Commercial agreements may be drafted in any language that the parties choose. However, contracts concluded with consumers have to be drafted in Polish. Also, for the purpose of providing the contract with the authorities or to register the contract in order to cause specific legal consequences, it may be necessary to prepare a Polish version or a sworn translation of the contract.
There are no general requirements under Portuguese law that provide that contracts must be written in Portuguese. However in certain cases (for instance, contracts with consumers), Portuguese language is mandatory, and, if the contract is to be used in specific situations (for example, for purposes of evidence in court or used with public authorities), translation to Portuguese is required.
There are no mandatory requirements in relation to the language of contracts concluded between professionals. However, legalized translations into Romanian are necessary for court proceedings purposes. For contracts concluded with consumers, Romanian language is mandatory.
The agreement can be executed in any language. However, for agreements concluded with Russian consumers (B2C), the Russian version is necessary as its absence may entail the risk of consumer claims based on "lack of information on the goods." In addition, Russian counterparties may request a Russian translation for administrative purposes, such as for tax inspections.
Generally, there is no legal requirement to execute contracts in Arabic, although there are exceptions. It is however important to bear in mind that, if brought before the KSA courts/authorities, contracts and related documentation will need to be in the Arabic language or translated into Arabic by a certified translator.
Generally, English is the language used in commercial agreements.
Slovak language is the official language in the Slovak Republic. However, in general commercial agreements may be concluded in a foreign language.
Any language agreed between parties can be adopted as governing language of a contract. However, the STCA requires that standardized contract terms be provided in language and expression that can be easily understood by customers. Providing the standardized contract term in Korean can be a positive factor in meeting the requirement, but the positive effect is not so significant in case of large business entity customers.
Parties are in principle free to choose the language to govern their contract. In consumer-facing commercial agreements and terms, Spanish is mandatory (with a relevant role of regional languages).
Commercial contracts in a business-to-business situation are often in English, although Swedish is the preferred language.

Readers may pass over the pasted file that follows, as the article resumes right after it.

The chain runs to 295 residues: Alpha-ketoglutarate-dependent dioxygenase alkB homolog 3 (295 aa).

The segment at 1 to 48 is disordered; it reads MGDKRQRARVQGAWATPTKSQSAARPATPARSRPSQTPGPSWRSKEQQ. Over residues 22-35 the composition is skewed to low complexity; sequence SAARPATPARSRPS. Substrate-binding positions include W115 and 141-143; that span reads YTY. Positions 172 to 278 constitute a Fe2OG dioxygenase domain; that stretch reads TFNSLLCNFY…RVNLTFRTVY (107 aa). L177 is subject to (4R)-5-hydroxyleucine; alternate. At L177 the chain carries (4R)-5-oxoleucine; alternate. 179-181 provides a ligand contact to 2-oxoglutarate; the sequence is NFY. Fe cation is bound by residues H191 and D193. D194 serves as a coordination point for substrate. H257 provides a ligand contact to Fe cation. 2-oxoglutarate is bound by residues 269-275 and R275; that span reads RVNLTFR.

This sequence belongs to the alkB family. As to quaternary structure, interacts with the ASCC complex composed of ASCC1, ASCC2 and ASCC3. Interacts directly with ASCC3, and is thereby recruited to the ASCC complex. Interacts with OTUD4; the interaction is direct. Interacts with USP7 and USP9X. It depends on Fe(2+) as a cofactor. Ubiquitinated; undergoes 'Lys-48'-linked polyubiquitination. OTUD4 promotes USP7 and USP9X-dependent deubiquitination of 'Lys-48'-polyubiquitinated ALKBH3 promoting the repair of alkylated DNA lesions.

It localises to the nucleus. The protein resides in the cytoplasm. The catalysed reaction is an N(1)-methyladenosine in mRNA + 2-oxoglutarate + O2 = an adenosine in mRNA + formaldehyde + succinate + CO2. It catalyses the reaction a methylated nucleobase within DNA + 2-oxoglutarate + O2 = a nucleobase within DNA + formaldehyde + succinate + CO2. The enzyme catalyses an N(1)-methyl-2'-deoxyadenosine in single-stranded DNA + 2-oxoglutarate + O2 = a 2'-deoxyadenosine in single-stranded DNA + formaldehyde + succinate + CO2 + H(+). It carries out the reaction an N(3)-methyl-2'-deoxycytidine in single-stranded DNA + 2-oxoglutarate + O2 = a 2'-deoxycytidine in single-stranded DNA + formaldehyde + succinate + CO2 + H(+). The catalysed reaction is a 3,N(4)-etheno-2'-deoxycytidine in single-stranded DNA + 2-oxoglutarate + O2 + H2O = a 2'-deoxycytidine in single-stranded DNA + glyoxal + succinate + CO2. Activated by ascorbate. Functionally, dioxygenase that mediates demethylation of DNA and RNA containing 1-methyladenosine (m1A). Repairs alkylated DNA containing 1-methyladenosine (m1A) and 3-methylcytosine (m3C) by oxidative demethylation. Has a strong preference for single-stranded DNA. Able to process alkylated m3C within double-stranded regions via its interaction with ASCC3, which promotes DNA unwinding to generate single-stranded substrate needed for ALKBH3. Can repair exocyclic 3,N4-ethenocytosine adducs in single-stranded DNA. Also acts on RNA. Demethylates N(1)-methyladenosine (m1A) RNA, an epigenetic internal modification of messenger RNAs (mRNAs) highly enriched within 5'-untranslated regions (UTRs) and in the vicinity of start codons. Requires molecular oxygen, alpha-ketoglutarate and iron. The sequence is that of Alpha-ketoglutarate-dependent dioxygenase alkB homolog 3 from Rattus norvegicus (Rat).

Though not expressly required under mandatory law, Swedish is recommended for contracts in a business-to-consumer situation to avoid any arguments by customers that he is not to be bound by the agreement because he was not able to understand the content thereof. Furthermore, the Swedish Consumer Agency may also impose on a company to use Swedish in its agreements with consumers (including general terms and conditions). If English is used however, 'plain English' that is consumer-friendly is preferred.
English language is recognized and enforced in both business and consumer-facing contracts. However, it is recommended that one of the official Swiss languages is used for contracts with consumers.
The law is silent on the recognized language of commercial agreements. Chinese is the usual language for commercial agreements between local persons, and English is the usual language for the agreements between local people and foreigners.
A commercial contract with a Ukrainian party is highly recommended to be provided in Ukrainian or be bilingual, ie, in Ukrainian and language of the other party.
United Arab Emirates
Contracting parties are free to choose the governing language of their agreements but, if an agreement is to be submitted to any official body or is subject to consideration in a local court in the UAE, it must be translated into Arabic.
There is no general requirement that contracts need to be in the English language in order to have legal effect. As a basic principle, in relation to consumer contracts and notices a trader must ensure that the written terms of the consumer contract and written consumer notices are in plain and intelligible language. The courts may strike out limitations or similarly onerous provisions in consumer facing contracts which are not worded sufficiently clearly or with sufficient prominence (or are otherwise blacklisted or deemed unfair by relevant legislation).
English, and specifically "plain English" that is consumer-friendly, is preferred, particularly in consumer-facing commercial agreements and terms.